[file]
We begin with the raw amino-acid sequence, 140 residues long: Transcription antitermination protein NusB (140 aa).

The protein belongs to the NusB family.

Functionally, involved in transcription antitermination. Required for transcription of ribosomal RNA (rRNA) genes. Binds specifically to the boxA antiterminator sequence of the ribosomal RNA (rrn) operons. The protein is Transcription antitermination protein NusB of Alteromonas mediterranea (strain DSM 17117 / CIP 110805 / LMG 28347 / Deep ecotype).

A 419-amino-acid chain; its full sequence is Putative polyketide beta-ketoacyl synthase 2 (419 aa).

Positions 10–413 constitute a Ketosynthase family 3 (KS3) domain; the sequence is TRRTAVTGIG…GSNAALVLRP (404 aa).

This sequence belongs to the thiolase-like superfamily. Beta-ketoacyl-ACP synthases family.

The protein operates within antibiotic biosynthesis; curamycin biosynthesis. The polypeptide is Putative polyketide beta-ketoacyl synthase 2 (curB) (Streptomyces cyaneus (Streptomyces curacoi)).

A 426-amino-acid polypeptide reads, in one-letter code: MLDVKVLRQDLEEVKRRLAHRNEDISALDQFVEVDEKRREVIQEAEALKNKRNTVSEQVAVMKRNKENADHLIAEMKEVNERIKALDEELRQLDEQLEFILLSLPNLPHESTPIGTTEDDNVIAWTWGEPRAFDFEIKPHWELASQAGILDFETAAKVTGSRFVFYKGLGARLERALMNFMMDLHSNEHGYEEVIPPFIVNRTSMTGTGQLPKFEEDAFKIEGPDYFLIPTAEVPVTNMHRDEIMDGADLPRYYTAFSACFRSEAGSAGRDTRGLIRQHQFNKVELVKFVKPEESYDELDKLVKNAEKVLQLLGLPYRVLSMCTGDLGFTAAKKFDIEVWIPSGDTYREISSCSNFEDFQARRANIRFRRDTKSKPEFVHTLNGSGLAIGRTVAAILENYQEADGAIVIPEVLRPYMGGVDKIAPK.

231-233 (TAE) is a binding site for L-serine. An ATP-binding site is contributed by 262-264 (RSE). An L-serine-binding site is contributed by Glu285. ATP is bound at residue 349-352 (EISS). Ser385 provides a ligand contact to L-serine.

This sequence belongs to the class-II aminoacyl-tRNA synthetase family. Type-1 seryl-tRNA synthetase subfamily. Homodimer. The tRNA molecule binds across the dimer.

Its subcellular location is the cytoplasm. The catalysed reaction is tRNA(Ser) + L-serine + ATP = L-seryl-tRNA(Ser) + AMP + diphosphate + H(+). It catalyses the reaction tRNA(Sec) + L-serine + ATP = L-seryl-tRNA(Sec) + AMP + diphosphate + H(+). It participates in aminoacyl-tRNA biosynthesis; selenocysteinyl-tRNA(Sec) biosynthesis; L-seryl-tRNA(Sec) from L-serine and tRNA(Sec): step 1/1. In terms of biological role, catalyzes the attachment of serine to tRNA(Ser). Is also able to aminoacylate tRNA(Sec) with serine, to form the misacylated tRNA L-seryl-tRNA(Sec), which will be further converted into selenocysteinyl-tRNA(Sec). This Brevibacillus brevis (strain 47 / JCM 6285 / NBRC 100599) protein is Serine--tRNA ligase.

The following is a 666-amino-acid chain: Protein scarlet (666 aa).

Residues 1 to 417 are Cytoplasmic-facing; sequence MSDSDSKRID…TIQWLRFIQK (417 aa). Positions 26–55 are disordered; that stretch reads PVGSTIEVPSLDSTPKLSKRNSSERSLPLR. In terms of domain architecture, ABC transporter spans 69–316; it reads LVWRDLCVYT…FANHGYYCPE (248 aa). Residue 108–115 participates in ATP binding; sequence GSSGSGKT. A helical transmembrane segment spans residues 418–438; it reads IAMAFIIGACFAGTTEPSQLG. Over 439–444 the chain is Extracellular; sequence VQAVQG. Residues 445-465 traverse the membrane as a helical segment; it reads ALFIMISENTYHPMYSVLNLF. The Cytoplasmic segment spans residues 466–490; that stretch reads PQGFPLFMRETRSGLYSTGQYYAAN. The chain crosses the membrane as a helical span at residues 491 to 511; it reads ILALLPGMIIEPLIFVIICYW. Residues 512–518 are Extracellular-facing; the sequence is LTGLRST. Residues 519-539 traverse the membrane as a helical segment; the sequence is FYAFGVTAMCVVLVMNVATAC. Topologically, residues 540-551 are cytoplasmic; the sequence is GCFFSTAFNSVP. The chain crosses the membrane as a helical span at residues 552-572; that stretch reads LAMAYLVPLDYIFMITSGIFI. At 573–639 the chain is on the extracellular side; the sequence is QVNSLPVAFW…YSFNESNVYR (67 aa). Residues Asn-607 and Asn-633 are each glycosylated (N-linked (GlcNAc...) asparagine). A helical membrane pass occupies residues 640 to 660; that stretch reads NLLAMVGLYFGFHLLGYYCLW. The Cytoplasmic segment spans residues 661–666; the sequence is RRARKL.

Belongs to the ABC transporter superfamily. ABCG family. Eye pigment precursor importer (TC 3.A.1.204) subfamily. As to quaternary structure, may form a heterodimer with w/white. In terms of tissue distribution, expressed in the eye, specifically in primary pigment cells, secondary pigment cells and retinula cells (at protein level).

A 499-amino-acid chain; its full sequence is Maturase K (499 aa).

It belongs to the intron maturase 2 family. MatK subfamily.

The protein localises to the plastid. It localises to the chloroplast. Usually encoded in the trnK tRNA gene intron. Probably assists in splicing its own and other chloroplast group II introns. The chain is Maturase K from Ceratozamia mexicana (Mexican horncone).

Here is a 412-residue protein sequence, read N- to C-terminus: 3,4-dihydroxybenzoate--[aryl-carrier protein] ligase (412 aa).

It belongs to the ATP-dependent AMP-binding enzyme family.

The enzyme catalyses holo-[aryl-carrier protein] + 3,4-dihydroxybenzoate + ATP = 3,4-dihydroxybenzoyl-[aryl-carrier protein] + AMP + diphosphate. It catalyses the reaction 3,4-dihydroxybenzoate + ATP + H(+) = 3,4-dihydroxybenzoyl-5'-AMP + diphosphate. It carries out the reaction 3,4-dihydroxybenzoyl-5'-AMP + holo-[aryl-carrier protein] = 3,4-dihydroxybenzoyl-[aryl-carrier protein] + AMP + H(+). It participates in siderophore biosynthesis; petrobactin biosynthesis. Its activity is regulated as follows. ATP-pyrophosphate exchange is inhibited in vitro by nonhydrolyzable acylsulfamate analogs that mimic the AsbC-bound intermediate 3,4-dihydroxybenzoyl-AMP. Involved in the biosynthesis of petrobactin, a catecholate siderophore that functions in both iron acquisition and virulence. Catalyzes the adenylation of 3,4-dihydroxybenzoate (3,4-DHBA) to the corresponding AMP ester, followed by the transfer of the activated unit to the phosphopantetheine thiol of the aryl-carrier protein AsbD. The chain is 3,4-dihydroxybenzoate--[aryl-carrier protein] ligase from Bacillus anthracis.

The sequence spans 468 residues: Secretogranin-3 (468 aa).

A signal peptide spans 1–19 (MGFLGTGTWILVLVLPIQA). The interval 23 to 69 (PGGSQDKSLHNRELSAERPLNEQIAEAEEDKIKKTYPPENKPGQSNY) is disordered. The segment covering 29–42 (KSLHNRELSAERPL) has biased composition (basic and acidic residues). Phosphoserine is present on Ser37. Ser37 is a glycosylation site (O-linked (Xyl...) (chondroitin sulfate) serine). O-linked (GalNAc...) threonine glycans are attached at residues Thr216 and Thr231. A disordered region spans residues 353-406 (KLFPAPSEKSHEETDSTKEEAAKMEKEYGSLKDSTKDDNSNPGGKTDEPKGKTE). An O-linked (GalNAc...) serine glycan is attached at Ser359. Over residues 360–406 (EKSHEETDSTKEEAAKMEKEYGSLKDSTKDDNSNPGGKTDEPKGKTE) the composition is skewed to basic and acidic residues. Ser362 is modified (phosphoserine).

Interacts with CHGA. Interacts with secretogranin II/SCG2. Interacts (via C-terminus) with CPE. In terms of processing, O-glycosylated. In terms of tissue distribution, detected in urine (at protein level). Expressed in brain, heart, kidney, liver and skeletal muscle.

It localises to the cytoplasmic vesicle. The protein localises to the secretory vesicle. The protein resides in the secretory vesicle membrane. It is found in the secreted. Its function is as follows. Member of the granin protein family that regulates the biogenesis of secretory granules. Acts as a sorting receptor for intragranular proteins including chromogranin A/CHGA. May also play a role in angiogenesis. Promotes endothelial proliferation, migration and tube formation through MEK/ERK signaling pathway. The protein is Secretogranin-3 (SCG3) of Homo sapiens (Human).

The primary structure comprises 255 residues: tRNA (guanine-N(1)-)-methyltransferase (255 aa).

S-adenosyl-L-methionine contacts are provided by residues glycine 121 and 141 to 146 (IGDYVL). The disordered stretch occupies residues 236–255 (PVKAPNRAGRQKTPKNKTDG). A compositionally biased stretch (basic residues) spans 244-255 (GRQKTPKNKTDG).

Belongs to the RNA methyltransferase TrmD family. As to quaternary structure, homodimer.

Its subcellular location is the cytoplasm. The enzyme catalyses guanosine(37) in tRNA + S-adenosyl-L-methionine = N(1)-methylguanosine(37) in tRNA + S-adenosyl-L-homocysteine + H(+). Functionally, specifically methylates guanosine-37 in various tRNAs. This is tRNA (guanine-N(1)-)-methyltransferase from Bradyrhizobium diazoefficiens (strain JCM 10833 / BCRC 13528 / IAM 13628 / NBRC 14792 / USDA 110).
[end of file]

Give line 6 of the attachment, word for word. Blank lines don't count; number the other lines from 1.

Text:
This sequence belongs to the thiolase-like superfamily. Beta-ketoacyl-ACP synthases family.